Plus, it's bad customer service in general, and specifically bad customer service for the cafe. It could really piss off their regulars, and they wouldn't care that it's me denying them and not the cafe owners - the effect will be the same. It'll give people another reason to come into the store, too, and any time - but especially recession time - business owners have to give people lots of good reasons to come in the door. And come back and tell all their friends, too!

Thursday, March 19, 2009


I was complaining to my Mom the other day about how LONG this whole "opening a business" business is taking. But, as she reminded me, every day I'm making a little bit of progress, even if it's just a little bit.

Plus, there's so damn much to learn about this that it's probably good it's taking so long. I need time to find - and absorb - all this information. No, my friends, it's not just about putting some tea on a shelf and some cheese in a case and bringing a cigar box for cash and a key to unlock the door.

If only.

Ohhhh, if only.

But as anyone who knows me, knows, and as my Mom keeps reminding me (in addition to the above reminder): if it's not a challenge, I get bored. And when I get bored I abandon a project.

So yeah.

But the challenges here are pretty gigantic and require a certain amount of creativity, as in "just make it up as you go along" and "don't just think outside the box, forget about the damn box entirely."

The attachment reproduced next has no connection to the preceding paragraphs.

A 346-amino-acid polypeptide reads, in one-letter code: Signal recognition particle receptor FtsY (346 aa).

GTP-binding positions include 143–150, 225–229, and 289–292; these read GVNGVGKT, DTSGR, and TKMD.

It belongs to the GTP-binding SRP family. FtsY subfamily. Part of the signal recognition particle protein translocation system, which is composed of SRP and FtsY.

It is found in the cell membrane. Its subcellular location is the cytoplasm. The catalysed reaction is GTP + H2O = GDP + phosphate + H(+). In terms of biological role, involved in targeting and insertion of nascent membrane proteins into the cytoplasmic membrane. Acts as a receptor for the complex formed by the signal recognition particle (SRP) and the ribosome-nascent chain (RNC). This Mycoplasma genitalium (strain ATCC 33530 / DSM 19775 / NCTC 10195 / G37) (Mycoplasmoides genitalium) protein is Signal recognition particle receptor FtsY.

Part of the challenge is money. But even if I had all the money necessary to open this business, I couldn't just unlock the door. Because the other challenge is navigating Jersey City's byzantine municipal codes and regulations and what-not.

Although I guess if I had a pile of money I could just pay a bunch of people off to let me do whatever the hell I want. After all, this is Hudson County.

Kidding! I'm kidding! I will not be entering into any bribery or other illegal acts, other than the ones I won't write about here.

One major speed bump has been regarding certifying my home kitchen for mail-order-sales use. Turns out I can't. Jersey City doesn't like people using the same kitchen to cook their own food for home use as they do to prepare foods for sale. I guess I see their reasoning, but I'm not about to install an additional kitchen in my apartment. Duh.

So I'm currently in negotiation with a cafe close to my house to use their food prep space to process my mail order tea and cheese orders. We're working out the rent and such for the amount of hours and storage space I'll need.

As soon as I get the rental figures from them, I can finalize my Cheese & Tea Subscription Programs. This is a good thing. I can start selling some cheese and tea and making some money!

I'm also working out a program with them to develop a menu of cheese plates they will sell at their cafe. I'll be like a vendor, supplying them with all the (edible) components of the cheese plates. I will do some marketing, as will they, but they will be responsible for plating and selling them.